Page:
ENSEMBLE THINKS LOCAL
Erato draws on an eclectic blend of vocal and instrumental styles
David Gordon Duke, Special to The Sun
Published: Saturday, November 15, 2008
THE ERATO ENSEMBLE PRESENTS THE GREAT SEA
3rd annual Vancouver Composers Concert
Saturday, November 15, 8 p.m.
St. Andrew's-Wesley United Church
1022 Nelson St., at Burrard
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"First off, we're not a choir," explains William George, rather firmly. "Nor are we a strictly contemporary ensemble."
The Erato Ensemble, which begins its third season tonight, has a rotating population of between six and 15 members, and performs an eclectic vocal and instrumental repertoire prepared to stretch from madrigals all the way up to last Tuesday.
George is originally from California and knows the new music and vocal scenes in both his home state and New York; the initial impetus for Erato was based in part on his experience running contemporary ensemble New Music New York.
Soon after moving to Vancouver in 2006, George and co-founder Catherine Laub, who had herself recently relocated from New Jersey, began to plan. Laub is a soprano, George a tenor and composer, and they quickly decided that in order to work locally they'd better start making their own opportunities. Hence the Erato "art-song chamber collective" named, quite appropriately, for the muse of lyric poetry. The enterprise combines voices with -- as occasion demands --cello, clarinet, flute, pipa, guitar, saxophone, double bass, violin and piano. The co-founders "put out feelers and were surprised -- and a little shocked -- that so many good Vancouver musicians were interested in a grassroots group with no funding."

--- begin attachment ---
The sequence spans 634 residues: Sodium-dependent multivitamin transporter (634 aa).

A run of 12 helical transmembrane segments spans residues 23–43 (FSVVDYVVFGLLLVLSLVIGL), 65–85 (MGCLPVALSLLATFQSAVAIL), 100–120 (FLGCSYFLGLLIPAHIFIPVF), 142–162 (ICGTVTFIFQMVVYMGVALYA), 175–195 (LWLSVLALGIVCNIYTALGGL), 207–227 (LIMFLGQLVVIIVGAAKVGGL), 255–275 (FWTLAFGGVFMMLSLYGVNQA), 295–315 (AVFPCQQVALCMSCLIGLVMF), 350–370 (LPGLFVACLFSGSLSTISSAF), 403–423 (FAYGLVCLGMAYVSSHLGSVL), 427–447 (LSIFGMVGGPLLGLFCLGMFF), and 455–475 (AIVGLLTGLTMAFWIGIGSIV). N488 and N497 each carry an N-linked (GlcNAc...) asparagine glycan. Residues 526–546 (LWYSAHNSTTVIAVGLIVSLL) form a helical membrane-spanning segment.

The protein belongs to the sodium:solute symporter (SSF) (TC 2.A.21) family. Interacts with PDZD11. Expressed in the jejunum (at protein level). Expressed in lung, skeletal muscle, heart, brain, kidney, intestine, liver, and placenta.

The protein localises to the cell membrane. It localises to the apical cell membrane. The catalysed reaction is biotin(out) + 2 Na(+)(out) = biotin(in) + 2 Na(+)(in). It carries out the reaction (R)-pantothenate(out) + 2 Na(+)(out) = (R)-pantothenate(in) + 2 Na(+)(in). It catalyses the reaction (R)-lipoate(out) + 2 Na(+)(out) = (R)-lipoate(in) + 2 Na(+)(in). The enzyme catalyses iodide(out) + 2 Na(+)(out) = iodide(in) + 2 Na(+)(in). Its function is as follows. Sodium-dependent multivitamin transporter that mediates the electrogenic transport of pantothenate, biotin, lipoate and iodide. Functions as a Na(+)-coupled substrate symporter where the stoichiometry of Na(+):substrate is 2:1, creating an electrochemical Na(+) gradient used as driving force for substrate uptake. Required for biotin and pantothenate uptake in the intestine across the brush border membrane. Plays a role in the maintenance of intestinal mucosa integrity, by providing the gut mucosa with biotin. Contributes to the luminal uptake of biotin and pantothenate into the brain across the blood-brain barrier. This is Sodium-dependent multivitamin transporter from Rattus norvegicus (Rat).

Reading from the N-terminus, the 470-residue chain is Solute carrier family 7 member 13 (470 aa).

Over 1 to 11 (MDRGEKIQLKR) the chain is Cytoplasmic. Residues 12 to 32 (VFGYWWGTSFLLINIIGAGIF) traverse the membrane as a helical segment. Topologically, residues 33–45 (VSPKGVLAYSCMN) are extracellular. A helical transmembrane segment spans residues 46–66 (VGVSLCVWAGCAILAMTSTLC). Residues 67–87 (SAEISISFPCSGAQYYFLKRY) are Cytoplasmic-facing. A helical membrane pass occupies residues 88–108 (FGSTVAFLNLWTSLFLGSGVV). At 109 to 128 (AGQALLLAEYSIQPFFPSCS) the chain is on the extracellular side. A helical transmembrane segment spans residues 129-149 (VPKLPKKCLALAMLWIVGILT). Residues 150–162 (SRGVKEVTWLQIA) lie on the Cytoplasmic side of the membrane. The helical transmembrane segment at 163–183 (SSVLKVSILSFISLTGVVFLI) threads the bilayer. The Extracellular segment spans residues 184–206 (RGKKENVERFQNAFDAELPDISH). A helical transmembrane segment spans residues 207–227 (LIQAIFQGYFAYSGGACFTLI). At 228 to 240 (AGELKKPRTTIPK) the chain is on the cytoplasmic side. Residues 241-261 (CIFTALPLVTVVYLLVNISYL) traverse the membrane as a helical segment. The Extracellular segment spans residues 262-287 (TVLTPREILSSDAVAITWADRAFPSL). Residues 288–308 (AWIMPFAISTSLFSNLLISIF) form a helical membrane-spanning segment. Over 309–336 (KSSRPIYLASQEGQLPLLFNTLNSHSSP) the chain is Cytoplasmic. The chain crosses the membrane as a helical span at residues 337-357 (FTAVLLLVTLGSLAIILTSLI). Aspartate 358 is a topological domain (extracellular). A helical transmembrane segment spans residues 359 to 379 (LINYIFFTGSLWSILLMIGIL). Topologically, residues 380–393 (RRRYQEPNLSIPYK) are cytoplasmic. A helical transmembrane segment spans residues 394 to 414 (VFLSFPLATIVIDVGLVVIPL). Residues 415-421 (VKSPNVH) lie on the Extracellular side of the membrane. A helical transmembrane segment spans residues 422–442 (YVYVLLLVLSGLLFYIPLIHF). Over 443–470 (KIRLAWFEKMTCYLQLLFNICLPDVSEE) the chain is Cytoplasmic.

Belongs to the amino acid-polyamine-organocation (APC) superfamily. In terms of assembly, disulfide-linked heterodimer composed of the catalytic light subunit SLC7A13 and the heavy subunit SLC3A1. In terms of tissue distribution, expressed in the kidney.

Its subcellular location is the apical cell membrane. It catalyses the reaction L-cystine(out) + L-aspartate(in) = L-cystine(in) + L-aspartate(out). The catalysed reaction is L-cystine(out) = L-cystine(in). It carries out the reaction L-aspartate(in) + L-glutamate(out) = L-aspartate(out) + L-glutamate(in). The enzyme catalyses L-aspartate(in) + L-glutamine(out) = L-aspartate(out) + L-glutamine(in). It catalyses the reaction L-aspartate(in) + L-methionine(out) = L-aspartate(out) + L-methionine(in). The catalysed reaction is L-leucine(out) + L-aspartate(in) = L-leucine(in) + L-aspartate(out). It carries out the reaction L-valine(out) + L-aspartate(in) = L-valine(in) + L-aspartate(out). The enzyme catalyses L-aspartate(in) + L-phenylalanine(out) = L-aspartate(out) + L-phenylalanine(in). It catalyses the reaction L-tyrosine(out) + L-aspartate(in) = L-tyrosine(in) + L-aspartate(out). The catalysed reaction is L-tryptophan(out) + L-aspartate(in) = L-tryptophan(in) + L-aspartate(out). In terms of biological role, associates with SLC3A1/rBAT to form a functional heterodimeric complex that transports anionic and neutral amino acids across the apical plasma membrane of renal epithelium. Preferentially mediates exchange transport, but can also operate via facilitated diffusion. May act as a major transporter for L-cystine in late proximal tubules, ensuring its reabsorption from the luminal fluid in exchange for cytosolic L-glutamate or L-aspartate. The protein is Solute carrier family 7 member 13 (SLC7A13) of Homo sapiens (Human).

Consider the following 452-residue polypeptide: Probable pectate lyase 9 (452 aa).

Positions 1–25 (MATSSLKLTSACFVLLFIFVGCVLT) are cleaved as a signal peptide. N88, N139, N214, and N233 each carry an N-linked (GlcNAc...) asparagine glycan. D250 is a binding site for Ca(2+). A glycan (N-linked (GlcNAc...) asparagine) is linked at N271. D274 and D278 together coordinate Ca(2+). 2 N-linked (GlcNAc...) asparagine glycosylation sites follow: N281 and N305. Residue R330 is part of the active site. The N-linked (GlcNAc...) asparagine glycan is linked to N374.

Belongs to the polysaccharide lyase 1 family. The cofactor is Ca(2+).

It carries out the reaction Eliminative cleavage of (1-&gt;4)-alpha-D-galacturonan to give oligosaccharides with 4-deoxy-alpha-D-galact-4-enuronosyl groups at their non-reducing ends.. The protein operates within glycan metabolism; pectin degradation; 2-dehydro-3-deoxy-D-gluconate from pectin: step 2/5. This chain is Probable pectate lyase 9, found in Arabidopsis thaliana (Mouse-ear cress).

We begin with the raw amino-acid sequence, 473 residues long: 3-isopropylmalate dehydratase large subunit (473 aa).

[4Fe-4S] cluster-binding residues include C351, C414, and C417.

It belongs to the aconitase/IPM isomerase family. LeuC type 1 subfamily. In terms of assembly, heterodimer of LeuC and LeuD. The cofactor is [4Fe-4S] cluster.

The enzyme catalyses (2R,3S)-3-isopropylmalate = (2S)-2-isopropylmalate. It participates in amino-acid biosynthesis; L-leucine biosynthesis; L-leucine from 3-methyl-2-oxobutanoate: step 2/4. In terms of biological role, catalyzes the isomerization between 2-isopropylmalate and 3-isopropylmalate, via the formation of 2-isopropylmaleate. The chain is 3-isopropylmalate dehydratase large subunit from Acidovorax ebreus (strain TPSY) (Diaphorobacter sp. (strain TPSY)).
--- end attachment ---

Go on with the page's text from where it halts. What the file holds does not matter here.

Erato's season opener this year, The Great Sea, is billed as "the third annual Vancouver Composers Concert ... reflecting our intention to bring the music of B.C. composers to the community," and features four world premieres. It's really a snapshot of 21st-century Vancouver, designed to reflect the realities of our multicultural town. The concert combines works that are French- Canadian, first nations, Chinese, Japanese and Persian (as well as "traditional" classical) in inspiration and flavour. Mark Armanini contributes Chinese Folk Songs and some voice and guitar duets, followed by Lloyd Burritt's Lake of Souls, Farshid Samandari's SunarcanaS and a "communal composition" Qanimenskan Ku Tmicw by Russell Wallace. Other, just slightly older works by Denis Bedard, Timothy Corlis and Leslie Uyeda are scheduled, plus three of Rodney Sharman's wickedly sly Cabaret Songs.
The rest of the Erato 2008-09 season has a decidedly international arc. The Black Forest on Jan. 24 is an all-German-themed evening with Brahms' Liebeslieder Waltzes as the core, with some Schubert, Kurt Weill and the premiere of Larry Nickel's Songs of the Wasteland. The March 28 concert moves to Paris for An Evening with Erik Satie and on May 16 it's off to Latin America for Tangos, Ballads y Boleros.
The concerts will be held at St. Andrew's-Wesley United Church in Vancouver. See www.eratoensemble.com for further details.With their flexible programming mandate and solid pool of committed musicians, the possibilities for Erato look extremely promising.
The Vancouver Sun